Tuesday, March 27th, 2012
Over at his blog, CIRCLE’s Peter Levine has some thoughts on the importance of civic relationships to a healthy democracy. Often lumped under the term “social capital” by political scientists (Robert Putnam defines the term as “connections among individuals–social networks and the norms of reciprocity and trustworthiness that arise from them”), Levine emphasizes that these civic relationships occur much more organically than such language suggests. He quotes from a 2001 focus group study by Doble Research Associates that explored the topic of testing and accountability in schools. The conversation, though, moved beyond just education:
First woman: People don’t know people in their communities any more.
Second woman: That’s right. I was raised in an area where you knew everyone. That’s just the way it was. But you don’t know your neighbors anymore.
Third woman: I have neighbors that lived next door to me for nine years and they don’t even wave or talk to anybody in the neighborhood.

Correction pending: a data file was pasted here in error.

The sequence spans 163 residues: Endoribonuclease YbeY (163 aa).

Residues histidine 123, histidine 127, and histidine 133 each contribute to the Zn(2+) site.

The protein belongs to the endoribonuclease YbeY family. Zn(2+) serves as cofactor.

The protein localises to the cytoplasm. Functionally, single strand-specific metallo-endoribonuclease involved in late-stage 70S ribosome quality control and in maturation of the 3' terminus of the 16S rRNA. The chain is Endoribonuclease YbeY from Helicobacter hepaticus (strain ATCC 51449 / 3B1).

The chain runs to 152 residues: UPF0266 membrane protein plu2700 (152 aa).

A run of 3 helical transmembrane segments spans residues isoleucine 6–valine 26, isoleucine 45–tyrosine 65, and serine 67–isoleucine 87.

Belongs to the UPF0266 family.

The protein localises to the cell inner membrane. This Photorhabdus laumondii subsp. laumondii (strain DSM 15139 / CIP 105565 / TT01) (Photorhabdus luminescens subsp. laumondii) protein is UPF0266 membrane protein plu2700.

This emphasis on the citizen’s and the community’s responsibility was echoed in a more recent report, “Don’t Count Us Out: How an Overreliance on Accountability Could Undermine the Public’s Confidence in Schools, Business, Government, and More.” Its authors note:
At the core of Americans’ frustration about “lack of accountability” is the fear that too many Americans have become “selfish” and that the balance between “rights” and “responsibilities” is out of kilter. Most of the focus group participants brought an alternative definition of accountability to the table–one that centered on a better balance between rights and responsibilities and focused on individuals–both leaders and ordinary citizens–behaving more honorably. Most simply did not see how the country can solve its problems without this.
Civic relationships, as Levine writes, “generate power, they build communities, they reflect values and principles, and they are intrinsically rewarding.”